His below-average arm strength and lack of mobility have dropped his draft grade into the sixth round, give or take, according to each team.
But what many people do not realize about the two-year starter is that he is deadly accurate and incredibly smart; his Wonderlic score was a 48 out of 50. That is pretty impressive when you consider current star receiver Roddy White only managed a four out of 50.
Of course a Wonderlic score in no way guarantees success in the NFL.
It does, however, guarantee that McElroy won't be overmatched mentally, which has been one of Brady's main attributes.
Neither man can heave the ball 60 yards downfield, and both of them lack the zip of Brett Favre or Matthew Stafford. But what has made Brady a success as a sixth-round selection is his smarts. They say no one prepares more meticulously than Brady, and he understands exactly what the defense is trying to do.
In this respect, McElroy is a perfect replica.
What also makes McElroy very interesting to me is his 70.9 percent completion average from a year ago—that isn't easy to do in any league, folks.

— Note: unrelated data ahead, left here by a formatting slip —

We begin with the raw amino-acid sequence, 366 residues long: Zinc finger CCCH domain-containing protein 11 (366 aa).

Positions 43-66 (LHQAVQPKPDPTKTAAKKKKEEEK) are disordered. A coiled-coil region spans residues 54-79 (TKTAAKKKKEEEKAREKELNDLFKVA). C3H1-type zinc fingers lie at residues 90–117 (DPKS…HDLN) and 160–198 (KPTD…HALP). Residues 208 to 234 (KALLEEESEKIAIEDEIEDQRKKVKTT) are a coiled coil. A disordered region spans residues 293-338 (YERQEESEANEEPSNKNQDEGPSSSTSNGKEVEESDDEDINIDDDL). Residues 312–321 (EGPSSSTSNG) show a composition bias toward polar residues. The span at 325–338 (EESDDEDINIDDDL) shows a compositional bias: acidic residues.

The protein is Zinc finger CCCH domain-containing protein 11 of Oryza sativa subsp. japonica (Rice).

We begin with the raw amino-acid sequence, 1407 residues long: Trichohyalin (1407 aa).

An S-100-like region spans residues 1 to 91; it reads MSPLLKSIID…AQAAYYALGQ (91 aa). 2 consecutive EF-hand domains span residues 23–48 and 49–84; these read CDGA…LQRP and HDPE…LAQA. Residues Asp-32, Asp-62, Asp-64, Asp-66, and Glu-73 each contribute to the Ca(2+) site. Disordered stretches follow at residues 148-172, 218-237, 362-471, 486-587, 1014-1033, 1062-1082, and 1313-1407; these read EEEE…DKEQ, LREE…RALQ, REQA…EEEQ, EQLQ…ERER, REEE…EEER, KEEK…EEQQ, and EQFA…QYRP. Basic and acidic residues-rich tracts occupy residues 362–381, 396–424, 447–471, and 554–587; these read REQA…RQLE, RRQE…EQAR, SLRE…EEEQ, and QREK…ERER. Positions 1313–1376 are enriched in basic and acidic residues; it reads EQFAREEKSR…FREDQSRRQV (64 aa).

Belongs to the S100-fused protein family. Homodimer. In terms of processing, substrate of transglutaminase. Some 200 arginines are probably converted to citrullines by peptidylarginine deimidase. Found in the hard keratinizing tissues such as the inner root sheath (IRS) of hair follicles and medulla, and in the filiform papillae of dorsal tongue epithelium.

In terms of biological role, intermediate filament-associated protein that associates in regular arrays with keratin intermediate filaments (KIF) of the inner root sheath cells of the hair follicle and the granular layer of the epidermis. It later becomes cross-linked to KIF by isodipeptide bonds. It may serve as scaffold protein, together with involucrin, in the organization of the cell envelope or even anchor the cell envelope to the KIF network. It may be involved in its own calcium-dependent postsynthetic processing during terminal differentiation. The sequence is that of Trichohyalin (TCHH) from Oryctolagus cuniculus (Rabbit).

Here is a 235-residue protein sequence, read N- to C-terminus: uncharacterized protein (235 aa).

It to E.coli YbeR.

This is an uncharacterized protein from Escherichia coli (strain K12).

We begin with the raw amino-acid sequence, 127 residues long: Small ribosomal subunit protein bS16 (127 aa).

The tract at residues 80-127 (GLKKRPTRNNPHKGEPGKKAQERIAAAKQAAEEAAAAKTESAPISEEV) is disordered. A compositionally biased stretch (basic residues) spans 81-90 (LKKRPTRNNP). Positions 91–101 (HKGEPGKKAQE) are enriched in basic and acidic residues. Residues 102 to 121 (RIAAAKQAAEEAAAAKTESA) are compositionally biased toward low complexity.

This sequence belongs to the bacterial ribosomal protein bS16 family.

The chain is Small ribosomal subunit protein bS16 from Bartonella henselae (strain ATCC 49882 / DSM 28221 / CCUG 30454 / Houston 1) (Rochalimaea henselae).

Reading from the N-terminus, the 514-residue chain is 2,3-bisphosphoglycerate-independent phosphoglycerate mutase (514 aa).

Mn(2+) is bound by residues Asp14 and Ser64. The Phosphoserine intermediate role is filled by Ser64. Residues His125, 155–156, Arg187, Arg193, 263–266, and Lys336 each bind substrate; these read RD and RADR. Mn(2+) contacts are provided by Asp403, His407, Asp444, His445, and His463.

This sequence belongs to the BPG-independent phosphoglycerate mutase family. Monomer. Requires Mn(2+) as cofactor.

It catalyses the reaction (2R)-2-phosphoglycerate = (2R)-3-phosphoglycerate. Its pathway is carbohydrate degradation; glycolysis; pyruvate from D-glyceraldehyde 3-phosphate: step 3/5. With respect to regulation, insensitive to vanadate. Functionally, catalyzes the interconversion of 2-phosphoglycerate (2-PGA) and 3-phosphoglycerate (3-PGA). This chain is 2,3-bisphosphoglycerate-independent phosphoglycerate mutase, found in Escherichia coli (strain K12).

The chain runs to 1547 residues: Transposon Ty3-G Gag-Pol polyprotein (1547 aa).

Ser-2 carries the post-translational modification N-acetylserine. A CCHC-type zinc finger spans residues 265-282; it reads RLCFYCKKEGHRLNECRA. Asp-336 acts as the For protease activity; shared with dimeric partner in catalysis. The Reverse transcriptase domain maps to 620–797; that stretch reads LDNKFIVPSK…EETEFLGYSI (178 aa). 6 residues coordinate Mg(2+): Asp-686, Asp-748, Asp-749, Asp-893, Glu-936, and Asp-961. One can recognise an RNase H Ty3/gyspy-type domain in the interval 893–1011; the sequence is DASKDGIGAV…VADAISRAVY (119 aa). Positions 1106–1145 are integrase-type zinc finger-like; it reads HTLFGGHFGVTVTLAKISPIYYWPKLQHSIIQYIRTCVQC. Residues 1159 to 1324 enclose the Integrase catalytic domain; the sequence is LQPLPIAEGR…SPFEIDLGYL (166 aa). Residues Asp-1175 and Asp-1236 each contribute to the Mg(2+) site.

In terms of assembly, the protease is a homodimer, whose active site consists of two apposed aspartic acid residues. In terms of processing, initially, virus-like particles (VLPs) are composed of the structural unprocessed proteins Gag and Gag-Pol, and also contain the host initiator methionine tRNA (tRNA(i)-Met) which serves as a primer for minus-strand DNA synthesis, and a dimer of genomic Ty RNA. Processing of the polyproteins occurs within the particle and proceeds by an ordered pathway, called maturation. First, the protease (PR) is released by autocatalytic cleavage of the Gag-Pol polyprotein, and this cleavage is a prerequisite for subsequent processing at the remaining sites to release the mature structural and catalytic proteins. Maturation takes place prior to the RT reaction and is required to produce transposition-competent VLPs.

Alabama had Julio Jones on that team, along with Mark Ingram. In Minnesota, the Vikings have Percy Harvin and Adrian Peterson, and they will continue to run a West Coast offense predicated on accuracy—nothing new to this QB.
McElroy won a BCS National Championship in 2009 when he passed for a 60.9 percent completion average. One might go to his low yards-per-catch average from that year (7.72) to say he didn't have challenging throws to make. But in 2010, his average per-catch number was 9.54; put that with his 70.9 percent, and you've got a stud.
His 37 touchdowns against just nine interceptions in the last two years isn't bad, either.
So while he may not be flashy, can't heave the ball downfield or zing it between three defenders, McElroy does have something the Vikings need: leadership, consistency and smarts. He is a proven winner from a highly-competitive division and the kind of guy you can build around.
He also puts less pressure on Leslie Frazier. Taken in the fifth or sixth round, no one will call McElroy a bust in three years if he's gone. But if he turns out like Brady, then Frazier will start drawing comparisons of his own next to Bill Belichick.
So since the Vikings need help at so many other positions, why not take a chance on this excellent prospect? Brady, and Joe Montana (third round) for that matter, have proven that noodle-armed quarterbacks who are smart average three Super Bowl wins apiece.
Not a bad endorsement, eh?
One more parting note, McElroy has shown he does not lack confidence when he called himself more capable and NFL-ready than Cam Newton.
Greg has some swagger to him.